Everywhere you look things are going “green,” from farmer’s markets to grocery stores, taxis to hotels, the eco-trend is in full force. Local, state, and federal governments are now getting more involved as this “green” movement gains traction. With no end in sight for our fossil fuel dependence, the government is helping cities decrease their carbon footprint. Currently, 45 states either require or reward environmentally certified buildings. In New York City, a city full of skyscrapers, not all are created equal. Some of these towering structures are built following a specific set of guidelines that make them environmentally friendly, or “green.” These buildings have increasingly been sprouting up across New York and the nation.
“Buildings have been green for a while, maybe 10 years,” said Richard Galehouse, a member of Sasaki Associates architecture firm, “but there has been a definite push nationwide in the last 5 years.”
In 1994 the first environmental construction standard under the Leadership in Energy and Environmental Design (LEED) ranking system was introduced by the United States Green Building Council (USGBC). Since then the system has developed into a comprehensive method of classifying just how eco-friendly a building is. The building is given a certain number of points based on specific prerequisites of eight credit categories. Included in the categories are things like water efficiency, sustainability, and waste reduction. Depending on the number of points the buildings are given one of four LEED certifications; certified, silver, gold, or platinum which is the highest level. According to the U.S. Green Building Council there are almost 75,000 LEED certified projects nationwide with almost 850 of those projects being in New York City, making it one of the leading cities in green buildings.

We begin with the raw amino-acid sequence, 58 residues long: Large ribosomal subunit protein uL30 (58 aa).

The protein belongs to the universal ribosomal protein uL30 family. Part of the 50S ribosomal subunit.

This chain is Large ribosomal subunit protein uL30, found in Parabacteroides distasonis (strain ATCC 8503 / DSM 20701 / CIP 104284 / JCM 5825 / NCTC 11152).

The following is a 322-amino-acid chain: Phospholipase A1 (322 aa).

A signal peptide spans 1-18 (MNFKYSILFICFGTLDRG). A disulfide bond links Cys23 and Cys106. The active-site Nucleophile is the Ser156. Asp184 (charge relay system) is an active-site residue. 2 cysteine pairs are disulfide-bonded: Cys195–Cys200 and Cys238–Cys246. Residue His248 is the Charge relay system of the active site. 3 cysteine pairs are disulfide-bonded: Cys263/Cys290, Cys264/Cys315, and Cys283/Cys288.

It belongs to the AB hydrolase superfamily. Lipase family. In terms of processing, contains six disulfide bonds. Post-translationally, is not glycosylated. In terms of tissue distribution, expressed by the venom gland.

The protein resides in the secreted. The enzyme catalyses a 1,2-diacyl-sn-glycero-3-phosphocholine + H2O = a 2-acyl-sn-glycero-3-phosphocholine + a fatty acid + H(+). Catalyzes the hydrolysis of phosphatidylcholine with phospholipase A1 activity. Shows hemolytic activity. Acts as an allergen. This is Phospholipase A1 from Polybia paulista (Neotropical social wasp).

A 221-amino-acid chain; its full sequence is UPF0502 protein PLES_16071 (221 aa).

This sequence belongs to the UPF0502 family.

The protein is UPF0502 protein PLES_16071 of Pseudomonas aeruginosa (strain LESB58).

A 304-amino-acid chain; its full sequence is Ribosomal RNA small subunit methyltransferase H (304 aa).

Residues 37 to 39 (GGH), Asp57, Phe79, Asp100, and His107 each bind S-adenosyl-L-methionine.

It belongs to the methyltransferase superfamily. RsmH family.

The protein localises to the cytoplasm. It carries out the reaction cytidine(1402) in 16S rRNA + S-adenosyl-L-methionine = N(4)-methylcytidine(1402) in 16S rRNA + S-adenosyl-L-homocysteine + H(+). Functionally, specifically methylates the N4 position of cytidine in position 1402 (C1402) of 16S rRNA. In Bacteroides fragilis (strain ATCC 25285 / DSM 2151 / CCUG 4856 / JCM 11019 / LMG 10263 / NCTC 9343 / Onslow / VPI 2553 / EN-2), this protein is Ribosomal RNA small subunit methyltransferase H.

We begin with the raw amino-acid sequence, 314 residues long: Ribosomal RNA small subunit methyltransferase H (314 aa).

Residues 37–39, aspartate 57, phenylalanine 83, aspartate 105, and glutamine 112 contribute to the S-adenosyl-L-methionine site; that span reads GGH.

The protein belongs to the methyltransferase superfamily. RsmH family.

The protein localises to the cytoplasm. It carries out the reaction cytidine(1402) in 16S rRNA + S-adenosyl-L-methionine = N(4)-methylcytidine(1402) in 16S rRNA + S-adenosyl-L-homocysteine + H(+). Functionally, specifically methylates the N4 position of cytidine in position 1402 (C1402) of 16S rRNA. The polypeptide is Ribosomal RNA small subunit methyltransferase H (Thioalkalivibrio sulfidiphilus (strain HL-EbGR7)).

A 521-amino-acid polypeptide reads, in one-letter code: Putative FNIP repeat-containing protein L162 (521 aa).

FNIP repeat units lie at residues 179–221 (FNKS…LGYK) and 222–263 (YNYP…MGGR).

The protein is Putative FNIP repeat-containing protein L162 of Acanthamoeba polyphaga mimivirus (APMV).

In 2008 the Green Codes Task Force (GCTF) was introduced in NYC to make building codes more environmentally friendly. Since then, almost half of the 111 proposals have been accepted and put into place that have helped increase sustainability and reduce carbon emissions.
“The initial cost of the building is higher because you use better materials and more advanced mechanical systems,” said Everton Harris of the NYC Department of Buildings, “but these systems and materials lower operational cost, so it tends to even out.” Proponents argue that thanks to LEED certification, buildings are higher quality and will last longer than those built without some form of certification. For this reason LEED buildings are an attractive option for institutions and any long standing building.
The biggest attraction of LEED buildings is, of course, the reduction of carbon emissions. Largely in thanks to the GCTF, New York has committed to reduce emissions by 30 percent in the next 10 years. The Urban Green Council thinks more can still be done.
A report published on the Urban Green Council website outlines a detailed plan to drastically overhaul the city’s infrastructure to cut almost all greenhouse gasses. According to the authors of the report, “modelling indicates that by 2050 New York City could reduce its greenhouse gas emissions more than 90 percent from 2010 levels.” The report goes on to explain that almost all suggested technologies required are not only available but practical.
Although New York may be a leader in LEED construction most of the nation seems to be following suit. “Most firms have at least one or two guys who are certified these days,” said Ron Stevenot who owns a small survey company in Central Florida. “It’s a good handle to have, they’re continuing to develop it.” Getting LEED certification is a complicated process, he explained, which is pushing some firms to now employ an individual who is LEED certified on staff so the process becomes easier. Stevenot predicts this trend will become more common in coming years as local and state governments increasingly require certain levels of LEED certified certified buildings.
“State funded buildings in South Carolina have to be at least LEED silver,” said Mr. Galehouse. In addition to the 45 states that require LEED certification, 14 federal agencies or departments require some form of LEED certification for their buildings. In many cases, these states and agencies are also requiring that older buildings be restructured to include green codes and LEED standards.
“It’s a complicated process,” Mr. Galehouse said, “but it’s a vital one, and one we need to continue to grow.”